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It is time for a more balanced or wholistic form of leadership, one that leverages yin (feminine) as well as yang (masculine). The business world was created by and for men. Women got there in large numbers “only” in the last four and a half decades. That is enough time to significantly alter concepts of leadership. But definitions of leadership continue to be heavy on masculine qualities, e.g., being decisive, direct, firm, and tough.

Only in the last decade have leadership experts advocated for a more balanced or wholistic form of leadership. At least two speak in terms of masculine and feminine qualities (as I do). John Gerzema wrote The Athena Doctrine, “How Women (and the Men who Think Like Them) Will Rule the Future.” He declares that the historically masculine form of leadership no longer works for today’s workforce. Effective leaders must master feminine strengths.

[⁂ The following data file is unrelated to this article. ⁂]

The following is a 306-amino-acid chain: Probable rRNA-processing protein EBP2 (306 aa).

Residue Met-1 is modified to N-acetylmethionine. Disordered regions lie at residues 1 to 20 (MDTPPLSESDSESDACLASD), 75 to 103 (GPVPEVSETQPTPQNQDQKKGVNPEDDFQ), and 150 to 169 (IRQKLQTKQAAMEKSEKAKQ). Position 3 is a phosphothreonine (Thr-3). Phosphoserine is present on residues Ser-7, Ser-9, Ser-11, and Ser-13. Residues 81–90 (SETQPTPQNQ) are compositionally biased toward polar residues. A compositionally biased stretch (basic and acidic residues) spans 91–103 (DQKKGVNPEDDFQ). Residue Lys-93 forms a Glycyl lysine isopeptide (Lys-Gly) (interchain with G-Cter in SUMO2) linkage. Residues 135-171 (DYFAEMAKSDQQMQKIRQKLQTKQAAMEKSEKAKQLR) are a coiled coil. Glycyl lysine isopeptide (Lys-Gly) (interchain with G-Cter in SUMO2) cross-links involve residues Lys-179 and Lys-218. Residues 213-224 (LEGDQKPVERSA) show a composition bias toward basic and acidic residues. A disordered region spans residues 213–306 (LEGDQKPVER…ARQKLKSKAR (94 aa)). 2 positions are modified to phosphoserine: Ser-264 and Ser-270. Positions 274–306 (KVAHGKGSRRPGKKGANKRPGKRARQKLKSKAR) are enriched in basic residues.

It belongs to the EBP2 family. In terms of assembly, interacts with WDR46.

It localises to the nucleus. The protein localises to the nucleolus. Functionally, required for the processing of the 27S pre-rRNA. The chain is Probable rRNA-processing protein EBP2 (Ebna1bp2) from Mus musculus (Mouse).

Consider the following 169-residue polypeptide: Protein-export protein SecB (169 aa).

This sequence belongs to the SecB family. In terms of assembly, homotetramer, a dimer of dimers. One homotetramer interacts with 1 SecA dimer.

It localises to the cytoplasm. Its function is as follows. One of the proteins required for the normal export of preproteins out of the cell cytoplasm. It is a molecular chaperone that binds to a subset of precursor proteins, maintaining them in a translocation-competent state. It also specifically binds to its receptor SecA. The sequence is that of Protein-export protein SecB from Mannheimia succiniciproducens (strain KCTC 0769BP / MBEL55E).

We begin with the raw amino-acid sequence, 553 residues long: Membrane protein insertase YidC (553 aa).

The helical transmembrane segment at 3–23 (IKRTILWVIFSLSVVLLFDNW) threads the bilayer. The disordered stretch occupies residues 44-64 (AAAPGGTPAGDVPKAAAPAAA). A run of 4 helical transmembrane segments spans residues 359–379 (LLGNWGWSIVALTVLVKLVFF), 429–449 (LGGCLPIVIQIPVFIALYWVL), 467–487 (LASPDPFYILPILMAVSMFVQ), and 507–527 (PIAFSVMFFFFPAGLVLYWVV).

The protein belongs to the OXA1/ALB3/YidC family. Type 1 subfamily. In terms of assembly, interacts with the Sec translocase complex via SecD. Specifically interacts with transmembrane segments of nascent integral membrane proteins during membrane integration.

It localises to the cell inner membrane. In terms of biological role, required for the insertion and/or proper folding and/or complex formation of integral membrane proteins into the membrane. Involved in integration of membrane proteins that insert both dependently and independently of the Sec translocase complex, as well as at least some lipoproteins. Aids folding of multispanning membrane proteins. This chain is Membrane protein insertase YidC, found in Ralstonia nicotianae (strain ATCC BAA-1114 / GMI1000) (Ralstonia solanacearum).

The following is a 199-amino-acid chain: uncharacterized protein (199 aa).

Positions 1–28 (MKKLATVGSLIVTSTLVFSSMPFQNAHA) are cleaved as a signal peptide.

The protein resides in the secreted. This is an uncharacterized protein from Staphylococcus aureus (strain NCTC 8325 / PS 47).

The more recent book, Shakti Leadership: Embracing Feminine and Masculine Power in Business, uses the yogic figures, Shiva (masculine) and Shakti (feminine) in advocating for a form of leadership that reflects both qualities. (The authors cite my book and an article that I published in Forbes and, at p. 109, adapt my work in showing masculine-feminine differences in five dimensions of leadership. You can download the complete and updated version of my masculine-feminine continuum here.)

This message that leadership includes feminine strengths is freeing for women. That’s because women have succeeded in part by adapting to the masculine model (while navigating to avoid the double bind). Less obvious, it is also freeing for men. Men, too, conform to the masculine model, even when that is not their natural style or when that is not the most effective approach. This broadening of the definition of leadership allows men, too, to operate more authentically and use more of their natural abilities.

This “wholistic” form of leadership can benefit any organization. Leaders who naturally have, or have mastered, both feminine and masculine leadership strengths have a larger toolkit. They can use masculine strengths (e.g., being direct, commanding, and competitive) and feminine strengths (e.g. persuasion, inclusion, and empathy), depending on what is needed and most effective in each situation. By valuing both sets of strengths (in men and women), leaders encourage authenticity and allow greater engagement. Better leadership and broader engagement go straight to the bottom line!

Do you agree? Do you see other ways that wholistic leadership can benefit men, women and organizations?